Getting Personal: Trust, New Lovers and the Internet

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Getting Personal: Trust, New Lovers and the Internet

You’re a single woman on your first date with a new guy. The conversation is flowing, he’s laughing at your jokes – but you don’t feel comfortable sharing your full name yet or revealing exactly where you live.

Yet you may have readily shared personal information in an online form or in an email, with a cyberspace entity you don’t know.

A new survey, commissioned by Echoworx and conducted by market research company OnePoll, found that while most people won’t reveal personal details to a potential partner until after an average of two and a half dates, they are much more willing to provide sensitive information online. The study, conducted in August 2017, surveyed 2,000 adults from across the United States.


Does this surprise you to learn many people are more willing to provide personal details online than with someone they are getting to know?

If you’re like most of the Americans in the survey, you take just 20 seconds to decide whether an email in your inbox is safe. You take 28 seconds to determine if it’s safe to enter your personal data into an online form. If an item on an online shopping site catches your interest, you take 31 seconds to decide whether the website is safe to make a credit card purchase from. Yet you likely won’t give your home address to a potential dating partner until after an average of four dates and you won’t discuss your salary until after six and a half dates. You might be among the one in three who doesn’t feel comfortable talking about your pay cheque after any amount of dates.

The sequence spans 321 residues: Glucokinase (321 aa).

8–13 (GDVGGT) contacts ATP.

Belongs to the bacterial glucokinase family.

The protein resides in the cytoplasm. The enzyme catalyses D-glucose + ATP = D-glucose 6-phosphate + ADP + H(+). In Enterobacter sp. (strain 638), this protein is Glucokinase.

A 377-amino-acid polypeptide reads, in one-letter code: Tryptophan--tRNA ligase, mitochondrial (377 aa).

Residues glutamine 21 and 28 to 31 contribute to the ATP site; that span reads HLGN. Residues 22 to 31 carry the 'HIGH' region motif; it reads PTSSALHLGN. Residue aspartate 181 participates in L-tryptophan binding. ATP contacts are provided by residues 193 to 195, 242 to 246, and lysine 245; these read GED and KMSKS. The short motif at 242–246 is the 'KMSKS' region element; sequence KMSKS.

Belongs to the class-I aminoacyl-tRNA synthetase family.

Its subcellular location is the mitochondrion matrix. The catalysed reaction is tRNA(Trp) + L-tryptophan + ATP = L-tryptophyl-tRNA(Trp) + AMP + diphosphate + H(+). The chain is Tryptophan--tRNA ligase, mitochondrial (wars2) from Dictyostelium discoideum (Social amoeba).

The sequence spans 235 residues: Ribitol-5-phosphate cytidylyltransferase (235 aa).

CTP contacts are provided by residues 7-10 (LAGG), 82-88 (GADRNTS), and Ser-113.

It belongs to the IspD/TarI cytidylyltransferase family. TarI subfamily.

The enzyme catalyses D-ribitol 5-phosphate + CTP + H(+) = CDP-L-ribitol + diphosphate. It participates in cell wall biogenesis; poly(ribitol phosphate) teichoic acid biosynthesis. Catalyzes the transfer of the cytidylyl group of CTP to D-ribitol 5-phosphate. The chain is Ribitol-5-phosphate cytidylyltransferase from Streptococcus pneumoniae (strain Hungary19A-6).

Have you shared sensitive or personal data while filling out an online form or in an email?
You’re not alone. Three-quarters of survey respondents admitted they have shared personal info while filling in an online form and on average they share three pieces of personal information by email each week.

You may have been sent information online to a healthcare provider, to a bank or a government official. But if you’re like most people, you say an online shopping purchase – perhaps those fabulous Manolo Blahniks – was the main reason you shared your data online. Other reasons include applying for a job or applying for a mortgage or insurance.

If you have shared your info online, you may have questioned how safe it was. Thirty per cent of the survey respondents feel uneasy about giving out information online. Have you sent an email you later regretted sending? So have 40 per cent of those surveyed.

You may have had your personal information stolen (24 per cent say so) or suspect it has been (22 per cent) or had your computer hacked, like one in five Americans. You may not know what encryption means, even though it’s a powerful tool for protecting your sensitive data.

Now back to that first date. If the romance continues, you’ll share your address, birth date, medical history and other personal details with this potential partner but you’ll be cautious and take your time.

When it comes to info such as your social security number and banking details, maybe it’s best to exercise the same caution before divulging your data online.

Before you leave, make sure to visit our Getting Personal portal to learn more about the risks and opportunities associated with sharing sensitive information.

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